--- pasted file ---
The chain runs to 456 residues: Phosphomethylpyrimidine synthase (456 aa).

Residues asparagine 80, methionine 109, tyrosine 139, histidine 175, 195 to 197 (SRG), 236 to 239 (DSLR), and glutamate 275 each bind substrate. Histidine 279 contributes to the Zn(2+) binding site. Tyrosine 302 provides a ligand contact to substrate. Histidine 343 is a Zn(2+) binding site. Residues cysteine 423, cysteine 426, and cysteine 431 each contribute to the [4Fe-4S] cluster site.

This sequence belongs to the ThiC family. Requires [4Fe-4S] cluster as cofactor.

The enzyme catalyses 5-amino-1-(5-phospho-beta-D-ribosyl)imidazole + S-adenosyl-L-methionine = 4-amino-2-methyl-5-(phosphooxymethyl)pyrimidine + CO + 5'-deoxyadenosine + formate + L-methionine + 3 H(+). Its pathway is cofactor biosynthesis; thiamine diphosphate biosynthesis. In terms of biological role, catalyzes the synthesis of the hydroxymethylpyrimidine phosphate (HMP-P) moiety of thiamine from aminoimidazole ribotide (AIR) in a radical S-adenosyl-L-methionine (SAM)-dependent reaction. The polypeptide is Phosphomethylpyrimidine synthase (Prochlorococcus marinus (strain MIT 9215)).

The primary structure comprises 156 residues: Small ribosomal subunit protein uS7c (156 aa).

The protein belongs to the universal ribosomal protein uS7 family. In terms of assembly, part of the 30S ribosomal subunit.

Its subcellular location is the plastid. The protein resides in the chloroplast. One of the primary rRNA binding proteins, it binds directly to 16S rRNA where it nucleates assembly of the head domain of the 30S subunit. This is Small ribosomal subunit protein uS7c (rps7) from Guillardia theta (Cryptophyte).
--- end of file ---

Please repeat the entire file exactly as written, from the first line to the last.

The chain runs to 456 residues: Phosphomethylpyrimidine synthase (456 aa).

Residues asparagine 80, methionine 109, tyrosine 139, histidine 175, 195 to 197 (SRG), 236 to 239 (DSLR), and glutamate 275 each bind substrate. Histidine 279 contributes to the Zn(2+) binding site. Tyrosine 302 provides a ligand contact to substrate. Histidine 343 is a Zn(2+) binding site. Residues cysteine 423, cysteine 426, and cysteine 431 each contribute to the [4Fe-4S] cluster site.

This sequence belongs to the ThiC family. Requires [4Fe-4S] cluster as cofactor.

The enzyme catalyses 5-amino-1-(5-phospho-beta-D-ribosyl)imidazole + S-adenosyl-L-methionine = 4-amino-2-methyl-5-(phosphooxymethyl)pyrimidine + CO + 5'-deoxyadenosine + formate + L-methionine + 3 H(+). Its pathway is cofactor biosynthesis; thiamine diphosphate biosynthesis. In terms of biological role, catalyzes the synthesis of the hydroxymethylpyrimidine phosphate (HMP-P) moiety of thiamine from aminoimidazole ribotide (AIR) in a radical S-adenosyl-L-methionine (SAM)-dependent reaction. The polypeptide is Phosphomethylpyrimidine synthase (Prochlorococcus marinus (strain MIT 9215)).

The primary structure comprises 156 residues: Small ribosomal subunit protein uS7c (156 aa).

The protein belongs to the universal ribosomal protein uS7 family. In terms of assembly, part of the 30S ribosomal subunit.

Its subcellular location is the plastid. The protein resides in the chloroplast. One of the primary rRNA binding proteins, it binds directly to 16S rRNA where it nucleates assembly of the head domain of the 30S subunit. This is Small ribosomal subunit protein uS7c (rps7) from Guillardia theta (Cryptophyte).